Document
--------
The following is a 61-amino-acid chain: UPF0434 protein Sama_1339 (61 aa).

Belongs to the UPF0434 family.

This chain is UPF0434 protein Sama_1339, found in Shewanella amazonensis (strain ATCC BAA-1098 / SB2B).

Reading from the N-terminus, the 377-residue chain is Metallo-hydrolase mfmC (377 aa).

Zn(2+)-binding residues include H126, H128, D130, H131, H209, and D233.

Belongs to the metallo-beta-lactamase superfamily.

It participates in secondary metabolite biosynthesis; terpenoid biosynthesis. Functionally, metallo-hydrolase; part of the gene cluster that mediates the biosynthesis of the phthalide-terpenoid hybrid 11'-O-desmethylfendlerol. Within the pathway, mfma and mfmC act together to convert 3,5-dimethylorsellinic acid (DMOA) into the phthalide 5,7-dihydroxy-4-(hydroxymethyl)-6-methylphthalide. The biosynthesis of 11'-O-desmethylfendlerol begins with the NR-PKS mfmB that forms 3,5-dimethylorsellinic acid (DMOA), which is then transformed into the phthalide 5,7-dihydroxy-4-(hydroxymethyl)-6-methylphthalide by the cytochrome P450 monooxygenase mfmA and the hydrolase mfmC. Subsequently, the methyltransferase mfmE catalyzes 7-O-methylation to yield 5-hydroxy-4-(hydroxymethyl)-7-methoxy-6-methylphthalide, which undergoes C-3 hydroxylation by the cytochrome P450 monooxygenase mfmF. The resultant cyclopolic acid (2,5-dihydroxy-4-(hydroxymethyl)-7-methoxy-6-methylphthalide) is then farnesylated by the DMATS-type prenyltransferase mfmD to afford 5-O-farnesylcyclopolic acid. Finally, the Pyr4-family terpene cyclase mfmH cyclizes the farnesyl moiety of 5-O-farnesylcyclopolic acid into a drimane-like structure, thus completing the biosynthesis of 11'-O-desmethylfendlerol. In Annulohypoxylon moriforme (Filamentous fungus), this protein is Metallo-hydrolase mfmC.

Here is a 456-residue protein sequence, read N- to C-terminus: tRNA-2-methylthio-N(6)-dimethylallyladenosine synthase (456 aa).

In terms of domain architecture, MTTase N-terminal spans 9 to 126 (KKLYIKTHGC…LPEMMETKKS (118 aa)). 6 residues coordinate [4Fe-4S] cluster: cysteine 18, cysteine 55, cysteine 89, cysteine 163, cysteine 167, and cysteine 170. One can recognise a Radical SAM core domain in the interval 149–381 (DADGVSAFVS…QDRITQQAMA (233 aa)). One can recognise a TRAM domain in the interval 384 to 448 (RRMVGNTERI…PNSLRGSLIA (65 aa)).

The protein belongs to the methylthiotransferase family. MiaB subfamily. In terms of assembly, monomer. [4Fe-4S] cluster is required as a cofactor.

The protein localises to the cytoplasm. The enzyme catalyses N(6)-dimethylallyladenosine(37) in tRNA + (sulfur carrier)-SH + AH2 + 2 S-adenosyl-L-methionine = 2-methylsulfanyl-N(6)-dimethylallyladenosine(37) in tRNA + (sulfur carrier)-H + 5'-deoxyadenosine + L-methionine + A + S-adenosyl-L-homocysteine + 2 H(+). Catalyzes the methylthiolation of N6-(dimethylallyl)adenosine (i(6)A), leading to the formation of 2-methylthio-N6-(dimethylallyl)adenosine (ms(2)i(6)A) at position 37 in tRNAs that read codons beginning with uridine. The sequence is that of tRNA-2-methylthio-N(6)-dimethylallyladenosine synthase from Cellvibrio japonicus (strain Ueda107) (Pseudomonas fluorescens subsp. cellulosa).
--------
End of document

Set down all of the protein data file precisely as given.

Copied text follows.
The following is a 61-amino-acid chain: UPF0434 protein Sama_1339 (61 aa).

Belongs to the UPF0434 family.

This chain is UPF0434 protein Sama_1339, found in Shewanella amazonensis (strain ATCC BAA-1098 / SB2B).

Reading from the N-terminus, the 377-residue chain is Metallo-hydrolase mfmC (377 aa).

Zn(2+)-binding residues include H126, H128, D130, H131, H209, and D233.

Belongs to the metallo-beta-lactamase superfamily.

It participates in secondary metabolite biosynthesis; terpenoid biosynthesis. Functionally, metallo-hydrolase; part of the gene cluster that mediates the biosynthesis of the phthalide-terpenoid hybrid 11'-O-desmethylfendlerol. Within the pathway, mfma and mfmC act together to convert 3,5-dimethylorsellinic acid (DMOA) into the phthalide 5,7-dihydroxy-4-(hydroxymethyl)-6-methylphthalide. The biosynthesis of 11'-O-desmethylfendlerol begins with the NR-PKS mfmB that forms 3,5-dimethylorsellinic acid (DMOA), which is then transformed into the phthalide 5,7-dihydroxy-4-(hydroxymethyl)-6-methylphthalide by the cytochrome P450 monooxygenase mfmA and the hydrolase mfmC. Subsequently, the methyltransferase mfmE catalyzes 7-O-methylation to yield 5-hydroxy-4-(hydroxymethyl)-7-methoxy-6-methylphthalide, which undergoes C-3 hydroxylation by the cytochrome P450 monooxygenase mfmF. The resultant cyclopolic acid (2,5-dihydroxy-4-(hydroxymethyl)-7-methoxy-6-methylphthalide) is then farnesylated by the DMATS-type prenyltransferase mfmD to afford 5-O-farnesylcyclopolic acid. Finally, the Pyr4-family terpene cyclase mfmH cyclizes the farnesyl moiety of 5-O-farnesylcyclopolic acid into a drimane-like structure, thus completing the biosynthesis of 11'-O-desmethylfendlerol. In Annulohypoxylon moriforme (Filamentous fungus), this protein is Metallo-hydrolase mfmC.

Here is a 456-residue protein sequence, read N- to C-terminus: tRNA-2-methylthio-N(6)-dimethylallyladenosine synthase (456 aa).

In terms of domain architecture, MTTase N-terminal spans 9 to 126 (KKLYIKTHGC…LPEMMETKKS (118 aa)). 6 residues coordinate [4Fe-4S] cluster: cysteine 18, cysteine 55, cysteine 89, cysteine 163, cysteine 167, and cysteine 170. One can recognise a Radical SAM core domain in the interval 149–381 (DADGVSAFVS…QDRITQQAMA (233 aa)). One can recognise a TRAM domain in the interval 384 to 448 (RRMVGNTERI…PNSLRGSLIA (65 aa)).

The protein belongs to the methylthiotransferase family. MiaB subfamily. In terms of assembly, monomer. [4Fe-4S] cluster is required as a cofactor.

The protein localises to the cytoplasm. The enzyme catalyses N(6)-dimethylallyladenosine(37) in tRNA + (sulfur carrier)-SH + AH2 + 2 S-adenosyl-L-methionine = 2-methylsulfanyl-N(6)-dimethylallyladenosine(37) in tRNA + (sulfur carrier)-H + 5'-deoxyadenosine + L-methionine + A + S-adenosyl-L-homocysteine + 2 H(+). Catalyzes the methylthiolation of N6-(dimethylallyl)adenosine (i(6)A), leading to the formation of 2-methylthio-N6-(dimethylallyl)adenosine (ms(2)i(6)A) at position 37 in tRNAs that read codons beginning with uridine. The sequence is that of tRNA-2-methylthio-N(6)-dimethylallyladenosine synthase from Cellvibrio japonicus (strain Ueda107) (Pseudomonas fluorescens subsp. cellulosa).